The convenience of being able to speak to a physician via live videoconference is changing healthcare, but how do we maintain quality control and keep our personal data safe?
Washington, DC -- Independent accreditor URAC today published its latest industry insight report addressing the present and future of the telehealth industry. The report, Disrupting Healthcare: Risks and Rewards of Telehealth, examines the major factors driving the growth of telehealth in the U.S. healthcare sector, including financial incentives, changing medical philosophies and a growing need to serve patient populations who lack access to care.
Hardly a month goes by that we don’t hear about a cyber or ransomware attack on a healthcare provider, manufacturer or health plan. Though major attacks are the ones that make the news, healthcare providers across the country face the risk of an attack of any size.
The Privacy Rights Clearinghouse estimates that more than 900 million records have been breached in the United States since 2005 as a result of nearly 5,200 reported incidents. Of those, about 30 percent—more than 1,500 data breaches—occurred in the healthcare industry.
Uncertainty in the legal and regulatory landscape. Lack of HIPAA enforcement. Little interest in fraud from the OIG. State licensure statutes that were written long before the technology for telehealth existed. Risks to quality healthcare. Plus, the changing expectations from patients as consumers.
The rapidly growing telehealth industry is replete with challenges – and opportunities, which was the focus of a URAC-sponsored webinar, Challenges and Outlook for Telehealth in the Changing Healthcare Economy, on October 26, 2016. URAC Vice President Deborah Smith moderated the discussion with Adam Romney, partner at Davis Wright Tremaine, and Robert Bernstein, MD, vice president for clinical affairs, Carena.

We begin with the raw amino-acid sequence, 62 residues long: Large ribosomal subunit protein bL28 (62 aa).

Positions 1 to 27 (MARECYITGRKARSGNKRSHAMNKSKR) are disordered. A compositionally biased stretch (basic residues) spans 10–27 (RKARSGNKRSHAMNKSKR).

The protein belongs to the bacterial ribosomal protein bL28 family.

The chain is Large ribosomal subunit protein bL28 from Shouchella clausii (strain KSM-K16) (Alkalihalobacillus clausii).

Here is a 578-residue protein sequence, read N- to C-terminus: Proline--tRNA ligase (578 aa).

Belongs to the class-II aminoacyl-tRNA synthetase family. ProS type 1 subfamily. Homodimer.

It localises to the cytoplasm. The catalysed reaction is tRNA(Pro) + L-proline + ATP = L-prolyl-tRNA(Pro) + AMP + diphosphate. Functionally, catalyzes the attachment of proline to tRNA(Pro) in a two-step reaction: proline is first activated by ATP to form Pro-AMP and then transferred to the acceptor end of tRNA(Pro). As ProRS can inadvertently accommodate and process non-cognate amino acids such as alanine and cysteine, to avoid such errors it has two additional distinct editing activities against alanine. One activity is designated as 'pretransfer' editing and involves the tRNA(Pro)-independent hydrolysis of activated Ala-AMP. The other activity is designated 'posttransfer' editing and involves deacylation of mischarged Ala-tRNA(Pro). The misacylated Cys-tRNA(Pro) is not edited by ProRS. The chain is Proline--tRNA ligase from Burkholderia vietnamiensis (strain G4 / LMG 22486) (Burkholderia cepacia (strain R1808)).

While many interested parties are watching how the legal action plays out in Texas with Teladoc’s federal antitrust lawsuit against the Texas Medical Board (TMB), there’s another way to address the issues other than regulations.
Recently, a number of parties filed friend-of-the-court briefs with the Fifth Circuit supporting Teladoc’s case, including the Justice Department and the FTC. And although the TMB has withdrawn its appeal, it plans to continue to fight Teladoc in the lower court.
The challenges for telehealth are significant, but the potential benefits are immense. The healthcare industry must address and overcome the issues – as we cannot afford to walk away from the benefits.
“There are known and agreed-upon major and chronic health problems in this country,” said Kylanne Green, President and CEO of URAC. “Many Americans live with diabetes, obesity or multiple life-threatening conditions. Telehealth has demonstrated effectiveness against those health issues and many others.”
Spending on telehealth services in the United States is expected to increase nearly tenfold in just five years.
According to projections from IHS Technology, telehealth spending per year in the United States will rise from just $240 million in 2014 to $2.2 billion in 2018. It is predicted that there will be 7 million telehealth encounters of all types by 2018.
URAC launches the first independent, third-party telehealth accreditation program.
Telehealth is a powerful tool that can help improve health outcomes and lower healthcare costs. By creating efficiencies and extending the reach of existing providers, it has the ability to ameliorate healthcare workforce issues and can reduce health disparities for aging and underserved populations by overcoming access barriers and reducing both costs and burdens for patients around the globe.